Buried in a recent Maureen Dowd column is a good point by former Sen. Bob Kerrey. He said that once 9/11 happened, our target should have been Osama bin Laden, not terrorism in general. “To declare war on terrorism would seem to me to have the wrong target. It would be like after the 7th of December 1941, declaring war on Japanese planes. We declared war on Japan. We didn’t declare war on their tactic. Terrorism is a tactic.”

Kerrey might have added that, by making terrorism the enemy instead of al Qaeda, we took on an immensely complicated–should we war on the Chechens?–and ever-shifting target. One man’s terrorist is another man’s patriot. In the 18th century we were terrorists to the British, as were the Israelis to the British in the 1940s, and the Palestinians to the Israelis today.

This doesn’t mean I’m a big fan of terrorism. I was happy to see a report in The New York Times by our alumnus, James Bennet, that some Palestinians are using peaceful demonstrations to protest against the wall. I’ve long felt that non-violent resistance would be the Palestinians’ best tactic. Jewish guilt could get them more than terrorist bombs.

It’s not a slam dunk, however. “In advocating civil disobedience,” writes Bennet, “Gandhi and Martin Luther King had a bedrock faith in the essential humanity of their oppressors.” It is, unfortunately, a faith that Arab extremists do not possess, and that Israeli right-wingers have not earned.

The normally reasonable Tom Friedman of The New York Times may have been out in the sun too long with Paul Wolfowitz. Here’s what he wants the likely Democratic presidential nominee to say: “A Kerry presidency will pay any price and bear any burden to build a decent Iraqi regime in the heart of the Arab World.” It’s not that a democratic Iraq is not a laudable goal. But doesn’t this country have many other challenges to meet, both here and abroad, of equal or greater urgency?

Conservatives may be wrong in always seeming to prefer tax cuts for themselves over help for the less fortunate, but they are often right in being skeptical about the efficiency of government programs to provide that help. In West Virginia, it was recently discovered that Bob Graham, the director of Senior Services for Wyoming County (pop. 25,000), was being paid $301,000 a year. His compensation is supposedly determined by two boards consisting of senior citizens, at least some of whom are dependent on services provided by the program.

Where does the money come from? In 2002, reports the Charleston Gazette, the agencies that paid Graham’s salary got $5.2 million from Medicaid and other government sources, with only $73,100 coming from non-governmental sources. Is there any state or federal oversight of these senior service programs?

According to the Gazette, “state bureau of senior service director Ann Stottlemyre said she doesn’t know how Graham’s organization works[Gov. Bob] Wise and Director of Human Services Paul Nussbaum distanced themselves from the problem, laying the blame for the salary flap at the feet of the board members.”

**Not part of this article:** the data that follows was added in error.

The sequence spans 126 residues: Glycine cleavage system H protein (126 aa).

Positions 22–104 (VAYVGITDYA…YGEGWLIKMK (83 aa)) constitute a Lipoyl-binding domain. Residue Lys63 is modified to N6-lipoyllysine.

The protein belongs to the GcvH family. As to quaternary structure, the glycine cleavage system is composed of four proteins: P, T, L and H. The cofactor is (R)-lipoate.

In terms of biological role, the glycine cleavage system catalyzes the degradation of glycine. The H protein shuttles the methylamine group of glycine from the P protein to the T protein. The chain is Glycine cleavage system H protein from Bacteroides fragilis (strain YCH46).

Are federal authorities better informed? Not if Congresswoman Shelley Moore Capito (R-W.Va.) is typical: “I’m not sure how much federal funds go directly into that center. I’m surprised there isn’t some kind of audit.” And three of the six living board members (two are deceased) recently told the Charleston Daily Mail “that they had no idea what Graham makes a year. They could not explain their role as board members, the duties of the board or the financial structure of the agency.” Does anyone know what’s going on? Does anyone know how many other programs like this there are around the country, receiving government money but without any accountability to anyone?

Shouldn’t the people who profit from Department of Defense contracts pay their taxes? After all, it’s our money they’re paid with, and it’s our loss when they don’t pay their share of the tax burden. Unfortunately, 27,000 defense contractors have not paid their taxes. That’s right –27,000. They owe a total of $3 billion, according to the General Accounting Office.

Ironically, legislation was passed in the late 1990s, giving the Pentagon authority to deduct 15 percent of any payment to contractors who owe taxes, but, guess what? The law has yet to be implemented. As we have frequently noted, it’s one thing to pass a law, it’s another to get it carried out. In this case, the Pentagon, the Treasury Department, the IRS, and the OMB have a joint task force that is “working on it.”

For many years, the Pentagon has published the “Early Bird,” a daily compilation of news items, magazine articles, and opinion pieces about the military. Recently, the “Early Bird” staff was told that newsmagazine articles should no longer be included. Could the edict have anything to do with the fact that a few days earlier, Newsweek ran a story titled “Rummy’s New Headaches,” and Time had one asking, “Is Rumsfeld Losing His Mojo?”

Virginia highway officials designed Interstate 81–it’s the main highway through the Shenandoah Valley–to accommodate traffic that is 15 percent trucks. Trucks are now 40 percent of the traffic, reports USA Today‘s Fred Bayles, who adds that “over the past two decades, the number of long-haul trucks has doubled” and “is expected to double again” by 2020. The reason for the increase is that “just about every company is using the highway system as a rolling warehouse.” Wise-guy MBAs tell businesses that to maximize profits, they must minimize inventory. This also causes pressure to be put on drivers to speed and short-change sleep in order to meet delivery deadlines.